Weathering Extreme Heat in Ahmedabad, India: Protecting Residents from Increasing Temperatures
Co-authored with Dr. Gulrez Shah Azhar (Indian Institute of Public Health, Gandhinagar)
Last month, as a part of our climate adaptation work in Ahmedabad, we had the opportunity to visit Ahmedabad’s Meteorological Centre (Met Department) along with our colleagues at NRDC's India initiative, the Indian Institute of Public Health (IIPH), and Mount Sinai School of Medicine. The Met Department plays an important role in the innovative heat health adaptation efforts led by the Ahmedabad Municipal Corporation (AMC) and supported by NRDC and IIPH. A vulnerability assessment is currently being conducted to inform the creation of an early warning system that aims to protect local residents during dangerous weather events. As the first local agency to know when a heat wave is developing, it is vital that the Met Department collaborate with the AMC to improve the city’s internal communication in preparation of extreme weather events and to site additional weather gauges throughout the city.
Located next to the airport on the outskirts of the city, the Met Department currently has the sole weather gauge in this growing district of 7.2 million people. As we toured the Met Department’s impressive headquarters with its director, Dr. Kamaljit Ray, the difference in temperature from the city center was palpable. During a hot week in March (even by Ahmedabad’s standards), with temperatures exceeding 97°F (36°C), we actually felt cool breezes while standing next to the weather gauge – which is located in the middle of an open, grassy field, far removed from the city’s dense, concrete core.
Dr. Ray explained that the city’s only weather gauge is intentionally sited in ideal conditions to provide the most accurate temperature reading possible. By removing the contributing causes of urban heat island effect, however, this location cannot account for the increased temperatures experienced throughout more built-up areas of the city. The urban core of Ahmedabad can be much warmer than the temperature gauge’s measurement due to heat trapping-materials like concrete and black tar roofs, and heat-creating activity like construction and car traffic, making air and surface temperatures much higher than in surrounding areas. The relative lack of parks and green space in Ahmedabad exacerbates the urban heat island effect as well.
NRDC colleague Dr. Radhika Khosla highlighted the causes and consequences of urban heat island effect and how to combat it during our heat health workshop with local health care professionals that same week in Ahmedabad, and in a subsequent blog post.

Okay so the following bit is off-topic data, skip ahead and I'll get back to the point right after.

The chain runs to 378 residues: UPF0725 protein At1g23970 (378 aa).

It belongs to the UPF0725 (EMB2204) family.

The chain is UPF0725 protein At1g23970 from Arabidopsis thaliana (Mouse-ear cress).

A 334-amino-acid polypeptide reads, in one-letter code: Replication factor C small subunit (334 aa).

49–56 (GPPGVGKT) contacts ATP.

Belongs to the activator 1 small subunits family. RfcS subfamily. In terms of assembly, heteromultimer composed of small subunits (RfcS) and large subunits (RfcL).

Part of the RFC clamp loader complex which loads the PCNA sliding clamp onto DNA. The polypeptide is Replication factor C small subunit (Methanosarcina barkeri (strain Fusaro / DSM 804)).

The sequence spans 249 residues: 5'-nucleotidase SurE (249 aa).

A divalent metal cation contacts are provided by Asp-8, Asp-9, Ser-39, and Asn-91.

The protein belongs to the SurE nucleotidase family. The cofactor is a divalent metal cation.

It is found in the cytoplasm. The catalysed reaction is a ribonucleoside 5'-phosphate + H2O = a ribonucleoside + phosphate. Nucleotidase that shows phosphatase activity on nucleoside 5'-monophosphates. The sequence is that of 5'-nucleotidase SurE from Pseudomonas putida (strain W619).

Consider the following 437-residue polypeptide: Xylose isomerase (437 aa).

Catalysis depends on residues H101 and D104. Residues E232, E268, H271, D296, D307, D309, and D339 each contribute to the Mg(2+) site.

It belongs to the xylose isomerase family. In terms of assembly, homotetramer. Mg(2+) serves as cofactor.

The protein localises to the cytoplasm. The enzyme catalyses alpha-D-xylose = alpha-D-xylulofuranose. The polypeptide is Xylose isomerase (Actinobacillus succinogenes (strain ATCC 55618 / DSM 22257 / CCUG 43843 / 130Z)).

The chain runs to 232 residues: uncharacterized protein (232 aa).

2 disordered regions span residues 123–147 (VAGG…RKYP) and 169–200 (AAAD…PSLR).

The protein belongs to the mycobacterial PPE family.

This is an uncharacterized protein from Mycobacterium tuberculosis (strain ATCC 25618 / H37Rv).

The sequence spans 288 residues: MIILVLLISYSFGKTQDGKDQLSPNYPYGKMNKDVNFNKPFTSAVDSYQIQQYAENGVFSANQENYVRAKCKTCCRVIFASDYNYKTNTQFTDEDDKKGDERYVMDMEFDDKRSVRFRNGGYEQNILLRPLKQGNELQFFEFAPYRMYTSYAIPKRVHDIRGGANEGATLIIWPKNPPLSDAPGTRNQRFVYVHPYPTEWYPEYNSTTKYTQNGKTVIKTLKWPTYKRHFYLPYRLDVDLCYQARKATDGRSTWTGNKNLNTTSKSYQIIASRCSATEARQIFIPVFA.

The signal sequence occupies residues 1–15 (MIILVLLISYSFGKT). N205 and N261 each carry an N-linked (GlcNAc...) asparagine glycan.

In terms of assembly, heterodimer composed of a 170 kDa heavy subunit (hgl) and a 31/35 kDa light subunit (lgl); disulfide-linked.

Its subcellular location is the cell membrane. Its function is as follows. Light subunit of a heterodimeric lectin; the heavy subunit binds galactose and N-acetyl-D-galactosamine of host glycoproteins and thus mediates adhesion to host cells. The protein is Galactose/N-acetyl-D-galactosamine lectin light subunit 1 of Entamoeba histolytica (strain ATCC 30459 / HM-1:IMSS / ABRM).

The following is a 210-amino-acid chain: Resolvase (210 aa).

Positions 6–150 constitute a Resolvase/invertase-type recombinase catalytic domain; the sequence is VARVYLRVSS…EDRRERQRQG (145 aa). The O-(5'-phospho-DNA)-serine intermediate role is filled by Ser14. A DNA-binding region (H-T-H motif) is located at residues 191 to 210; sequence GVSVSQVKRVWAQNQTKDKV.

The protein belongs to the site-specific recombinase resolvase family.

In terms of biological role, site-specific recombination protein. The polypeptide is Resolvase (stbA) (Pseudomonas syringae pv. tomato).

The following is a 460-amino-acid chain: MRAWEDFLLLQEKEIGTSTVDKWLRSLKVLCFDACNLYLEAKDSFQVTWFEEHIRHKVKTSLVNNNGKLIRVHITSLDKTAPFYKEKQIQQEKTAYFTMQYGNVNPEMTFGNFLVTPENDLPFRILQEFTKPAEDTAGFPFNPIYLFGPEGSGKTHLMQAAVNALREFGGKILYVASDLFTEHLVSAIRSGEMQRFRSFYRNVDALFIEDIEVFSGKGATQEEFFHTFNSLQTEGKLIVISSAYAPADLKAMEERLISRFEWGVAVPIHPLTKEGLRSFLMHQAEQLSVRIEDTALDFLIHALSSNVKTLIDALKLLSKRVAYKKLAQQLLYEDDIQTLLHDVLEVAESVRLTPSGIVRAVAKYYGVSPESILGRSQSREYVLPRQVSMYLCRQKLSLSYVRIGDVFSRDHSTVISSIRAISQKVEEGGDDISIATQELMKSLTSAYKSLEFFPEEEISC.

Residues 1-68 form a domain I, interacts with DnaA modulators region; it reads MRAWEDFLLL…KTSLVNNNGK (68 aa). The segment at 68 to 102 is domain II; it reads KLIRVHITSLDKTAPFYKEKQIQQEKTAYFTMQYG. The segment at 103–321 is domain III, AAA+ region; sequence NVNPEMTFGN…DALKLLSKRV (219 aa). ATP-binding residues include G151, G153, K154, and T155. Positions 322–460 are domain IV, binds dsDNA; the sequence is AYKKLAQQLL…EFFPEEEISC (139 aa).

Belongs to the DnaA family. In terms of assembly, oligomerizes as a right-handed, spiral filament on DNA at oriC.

In order to provide the actual temperature in different neighborhoods of this expanding city, the AMC is planning to install six new weather gauges throughout Ahmedabad. The AMC and Met Department are currently determining the best sites for these additional temperature gauges. NRDC and IIPH are supporting these efforts to move forward with installation, which is an important part of the city’s development of an effective heat health early warning system.
Another vital part of Ahmedabad’s efforts to build local resilience to extreme heat is improving internal communication channels between municipal agencies when heat waves and other extreme weather events are forecasted. During the heat health workshop, Dr. Ray described the Met Department’s current process to inform the municipal government of extremely hot temperatures or forecasted heat waves – through a bulletin that the AMC pays a subscription for. Many health care providers attending the workshop said that they do not currently subscribe and receive this bulletin. In the U.S., it's easy to take for granted how widely available the daily temperature is – it's posted outside most banks.
As our newly released report “Climate Change and Health Preparedness in India: Protecting Local Communities in Ahmedabad, Gujarat from Extreme Heat” recommends, a systematic method for the Met Department to communicate such dangerous conditions directly to the AMC and to local hospitals should be implemented. Widespread communication of the daily high temperature and impending heat waves (such as through an email blast or group text message) would efficiently notify local decision-makers and health care providers. The government can then warn the local population ahead of extreme heat conditions through communication channels such as newspapers, TV, or radio and offer tips for keeping cool, while hospitals can prepare for heat-related illnesses and emergencies.
IIPH and NRDC are working to streamline this communication process between the Met Department, AMC, and local hospitals as an integral part of an early warning system, in addition to siting additional weather gauges throughout the city. Disaster readiness efforts like this program are highlighted as a “critical issue” requiring priority attention during the upcoming Rio+20 United Nations Conference on Sustainable Development. Identifying real action on the local level to reduce vulnerability to the effects of climate change is a necessary step in developing more “disaster-resilient societies.” This climate adaptation project in Ahmedabad is a great example of immediate local action steps to prepare for rising temperatures caused by climate change, saving lives during future heat waves.